Sharing the outcomes of history work has the benefit of generating feedback and more information to add to the project, as well as prompting more people to engage with it. On a previous project (see below) SCA publicised how their work made use of the life and death of George Grimmett. This activity drew attention from his grandson, who shared family letters and photos, making Generations Of Commemoration both an extension of the Handsworth project, and a deepening of a family’s story.

Of course, if you are designing a project with a view to gaining financial support from local government or an organisation like Heritage Lottery Fund, sharing and showing what you’ve been doing via some form of output is integral to the conditions of funding. For the benefit of funders, or to share more widely what you have been doing, plan to work towards creating something that explains your project and what you have learned from it.

Generation of Commemoration has produced the following as part of its process of history-making and in its design for outcomes:

  • Workshops (good for inspiring others and finding out if your project and ideas are clear enough for further audiences)
  • This toolkit! (again, useful for inspiring others, and for sharing the general lessons that emerge from your projects, alongside the specific histories you produce)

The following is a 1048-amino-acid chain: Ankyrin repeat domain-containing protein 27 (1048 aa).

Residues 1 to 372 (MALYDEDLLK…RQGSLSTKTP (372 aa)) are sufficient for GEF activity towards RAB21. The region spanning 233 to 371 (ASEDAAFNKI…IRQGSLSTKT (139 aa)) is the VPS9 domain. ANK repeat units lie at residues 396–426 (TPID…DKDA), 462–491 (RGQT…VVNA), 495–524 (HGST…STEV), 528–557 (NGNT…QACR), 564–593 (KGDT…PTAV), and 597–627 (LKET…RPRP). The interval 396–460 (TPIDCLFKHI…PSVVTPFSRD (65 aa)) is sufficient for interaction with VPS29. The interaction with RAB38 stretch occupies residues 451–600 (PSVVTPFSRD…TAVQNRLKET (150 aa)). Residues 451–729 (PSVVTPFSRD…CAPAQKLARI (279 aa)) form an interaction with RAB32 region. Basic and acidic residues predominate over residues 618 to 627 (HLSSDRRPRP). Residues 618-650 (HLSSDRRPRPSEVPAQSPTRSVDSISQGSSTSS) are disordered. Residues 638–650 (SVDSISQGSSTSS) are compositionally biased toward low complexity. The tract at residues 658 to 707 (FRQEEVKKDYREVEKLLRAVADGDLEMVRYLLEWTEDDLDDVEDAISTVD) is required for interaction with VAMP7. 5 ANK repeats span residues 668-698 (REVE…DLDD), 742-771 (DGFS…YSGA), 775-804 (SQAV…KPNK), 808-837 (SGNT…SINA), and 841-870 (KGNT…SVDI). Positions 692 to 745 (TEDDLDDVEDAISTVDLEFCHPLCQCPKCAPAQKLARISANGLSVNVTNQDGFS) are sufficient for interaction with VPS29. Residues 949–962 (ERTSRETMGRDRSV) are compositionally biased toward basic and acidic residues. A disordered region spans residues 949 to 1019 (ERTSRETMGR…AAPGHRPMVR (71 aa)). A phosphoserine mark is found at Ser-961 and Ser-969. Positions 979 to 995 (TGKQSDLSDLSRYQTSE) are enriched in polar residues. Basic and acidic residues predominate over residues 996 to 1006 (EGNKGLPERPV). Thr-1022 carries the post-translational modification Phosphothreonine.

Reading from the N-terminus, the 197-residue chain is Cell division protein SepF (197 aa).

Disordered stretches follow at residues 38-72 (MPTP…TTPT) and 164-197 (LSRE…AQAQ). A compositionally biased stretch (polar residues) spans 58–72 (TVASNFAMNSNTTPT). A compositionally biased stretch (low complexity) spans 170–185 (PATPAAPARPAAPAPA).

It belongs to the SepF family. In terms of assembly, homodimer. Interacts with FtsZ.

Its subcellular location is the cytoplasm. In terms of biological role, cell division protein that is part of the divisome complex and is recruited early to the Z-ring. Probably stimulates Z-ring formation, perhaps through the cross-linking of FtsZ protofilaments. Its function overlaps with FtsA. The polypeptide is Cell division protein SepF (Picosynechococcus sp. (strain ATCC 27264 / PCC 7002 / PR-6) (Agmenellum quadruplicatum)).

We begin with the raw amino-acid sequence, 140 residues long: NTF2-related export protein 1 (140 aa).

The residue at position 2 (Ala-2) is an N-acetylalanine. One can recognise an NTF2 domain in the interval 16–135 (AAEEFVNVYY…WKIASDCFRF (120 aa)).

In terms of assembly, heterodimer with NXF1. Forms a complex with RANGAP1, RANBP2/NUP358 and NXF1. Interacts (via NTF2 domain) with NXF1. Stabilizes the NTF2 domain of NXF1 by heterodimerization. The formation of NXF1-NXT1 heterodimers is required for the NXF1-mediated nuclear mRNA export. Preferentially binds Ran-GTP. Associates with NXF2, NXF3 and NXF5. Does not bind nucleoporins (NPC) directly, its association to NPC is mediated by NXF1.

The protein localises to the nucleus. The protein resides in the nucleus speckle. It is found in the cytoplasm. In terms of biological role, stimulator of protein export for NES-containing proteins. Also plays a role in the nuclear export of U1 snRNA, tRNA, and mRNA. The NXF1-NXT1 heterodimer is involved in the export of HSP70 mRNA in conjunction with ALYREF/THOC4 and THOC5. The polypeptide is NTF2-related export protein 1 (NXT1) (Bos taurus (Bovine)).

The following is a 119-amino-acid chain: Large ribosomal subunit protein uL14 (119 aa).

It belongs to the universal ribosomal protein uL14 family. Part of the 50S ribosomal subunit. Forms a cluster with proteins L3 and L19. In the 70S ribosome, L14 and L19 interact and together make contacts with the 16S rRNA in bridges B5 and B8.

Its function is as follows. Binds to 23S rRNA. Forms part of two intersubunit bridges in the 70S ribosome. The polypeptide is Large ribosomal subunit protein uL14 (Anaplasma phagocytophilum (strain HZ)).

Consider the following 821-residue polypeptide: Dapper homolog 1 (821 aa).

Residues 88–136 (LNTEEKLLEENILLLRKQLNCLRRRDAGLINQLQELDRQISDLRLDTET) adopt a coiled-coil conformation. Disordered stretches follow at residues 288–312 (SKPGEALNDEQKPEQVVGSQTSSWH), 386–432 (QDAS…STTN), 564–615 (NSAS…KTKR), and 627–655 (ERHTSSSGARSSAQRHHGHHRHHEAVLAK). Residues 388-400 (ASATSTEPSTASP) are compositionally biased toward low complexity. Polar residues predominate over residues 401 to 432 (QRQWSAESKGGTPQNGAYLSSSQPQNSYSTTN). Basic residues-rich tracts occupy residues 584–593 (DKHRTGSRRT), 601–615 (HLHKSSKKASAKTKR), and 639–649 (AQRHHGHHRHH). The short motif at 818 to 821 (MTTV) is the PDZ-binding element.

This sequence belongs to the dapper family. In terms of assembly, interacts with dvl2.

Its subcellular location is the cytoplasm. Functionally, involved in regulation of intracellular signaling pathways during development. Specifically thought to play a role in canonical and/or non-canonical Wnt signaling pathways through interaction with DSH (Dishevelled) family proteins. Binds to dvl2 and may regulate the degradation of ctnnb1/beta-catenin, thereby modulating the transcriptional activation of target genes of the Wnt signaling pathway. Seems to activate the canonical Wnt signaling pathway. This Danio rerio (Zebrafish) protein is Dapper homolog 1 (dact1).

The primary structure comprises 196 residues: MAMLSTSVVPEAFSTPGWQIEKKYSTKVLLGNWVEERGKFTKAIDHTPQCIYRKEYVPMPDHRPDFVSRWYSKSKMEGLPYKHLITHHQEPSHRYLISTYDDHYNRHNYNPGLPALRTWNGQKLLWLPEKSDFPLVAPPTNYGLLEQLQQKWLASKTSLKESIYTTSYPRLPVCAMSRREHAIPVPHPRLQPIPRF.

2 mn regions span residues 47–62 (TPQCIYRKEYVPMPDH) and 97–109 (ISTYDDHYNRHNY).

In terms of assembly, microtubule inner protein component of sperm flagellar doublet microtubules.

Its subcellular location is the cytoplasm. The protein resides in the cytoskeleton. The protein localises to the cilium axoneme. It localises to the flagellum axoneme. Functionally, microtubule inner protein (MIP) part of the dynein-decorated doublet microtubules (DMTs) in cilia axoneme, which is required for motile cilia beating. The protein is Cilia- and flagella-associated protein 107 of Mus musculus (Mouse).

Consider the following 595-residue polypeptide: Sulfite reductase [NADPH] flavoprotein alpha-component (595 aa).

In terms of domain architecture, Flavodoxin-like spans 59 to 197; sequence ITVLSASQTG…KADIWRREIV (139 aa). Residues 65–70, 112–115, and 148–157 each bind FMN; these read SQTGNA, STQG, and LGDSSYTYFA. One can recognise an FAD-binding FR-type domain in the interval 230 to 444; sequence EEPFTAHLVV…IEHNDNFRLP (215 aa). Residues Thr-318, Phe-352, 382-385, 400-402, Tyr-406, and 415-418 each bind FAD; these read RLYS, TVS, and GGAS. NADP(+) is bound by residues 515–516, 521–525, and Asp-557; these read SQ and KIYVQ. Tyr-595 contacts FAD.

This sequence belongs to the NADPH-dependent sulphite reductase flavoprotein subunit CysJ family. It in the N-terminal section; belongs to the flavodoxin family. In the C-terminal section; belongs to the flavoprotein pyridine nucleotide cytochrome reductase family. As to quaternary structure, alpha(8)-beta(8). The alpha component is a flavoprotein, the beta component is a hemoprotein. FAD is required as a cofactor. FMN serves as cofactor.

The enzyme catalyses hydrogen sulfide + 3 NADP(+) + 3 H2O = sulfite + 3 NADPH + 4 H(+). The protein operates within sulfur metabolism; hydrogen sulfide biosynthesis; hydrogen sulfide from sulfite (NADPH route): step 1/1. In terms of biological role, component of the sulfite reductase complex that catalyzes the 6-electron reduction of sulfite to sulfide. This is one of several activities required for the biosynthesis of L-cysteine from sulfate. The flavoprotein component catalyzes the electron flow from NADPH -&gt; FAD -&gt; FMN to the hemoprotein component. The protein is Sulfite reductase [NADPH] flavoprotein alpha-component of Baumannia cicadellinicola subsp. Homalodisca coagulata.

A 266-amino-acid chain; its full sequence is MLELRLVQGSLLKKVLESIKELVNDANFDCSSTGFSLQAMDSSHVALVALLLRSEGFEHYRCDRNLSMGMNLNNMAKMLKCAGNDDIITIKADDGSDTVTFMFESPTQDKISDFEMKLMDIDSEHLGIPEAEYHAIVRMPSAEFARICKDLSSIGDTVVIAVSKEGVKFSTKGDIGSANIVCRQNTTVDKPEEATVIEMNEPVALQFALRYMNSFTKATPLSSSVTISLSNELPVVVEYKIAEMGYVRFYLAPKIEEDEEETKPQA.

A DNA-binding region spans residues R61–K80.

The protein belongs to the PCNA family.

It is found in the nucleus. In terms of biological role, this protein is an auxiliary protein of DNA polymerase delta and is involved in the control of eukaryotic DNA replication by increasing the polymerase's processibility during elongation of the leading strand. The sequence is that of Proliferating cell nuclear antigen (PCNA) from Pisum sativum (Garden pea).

• A podcast interview (hosted on Soundcloud – free and easily accessible)
  • An interview transcript (hosted on this website).
  • Academic outputs (published in journals and presented at events)

How do you know what difference you’ve made?

Funding agencies require a final report, detailing the activities undertaken and what impact your work has had. If you are working with an academic partner, they will also need to gather evidence here.

Even if there are no demands made of your project, it is helpful to document its various stages: take photos at events, keep notes as you go, and look for ways to make or write about what you’ve been doing during the process.

In their work, SCA took photographs, recorded an interview about their work, produced artefacts and asked children to write sentences from speeches they imagined would be given at a commemorative event. As an activity alone, this encouraged the children to engage with the material. Thinking ahead to the end of the project, this sort of activity produces tangible material to reflect upon as you draw up a final report for a funding agency, and to show others.

Mandy and Pyn also reflected on the processes of simply asking how the project worked for its participants:

Mandy Ross: Each time we asked the participants – the classes of children or the young people from the youth group – what it was that most engaged them and that did the best job of helping them to understand what we were exploring. So, we asked, “Was it the suitcase of artefacts or was it the film, or was it the artefacts with the films?”

In each case, it was the combination that, by a long way, was the most effective way of engaging and helping them to understand.

Pyn Stockman: that’s about the importance of building your evaluation into the session that you’re delivering, and capturing it there and then in the simplest possible way. I think it highlighted for me one of the most effective ways is the circle where you step in if you agree with the statement. You step out if you disagree with the statement. You immediately have a visual way of capturing that evaluation, and then you can ask the question of, “Well, why have you chosen to make that response?”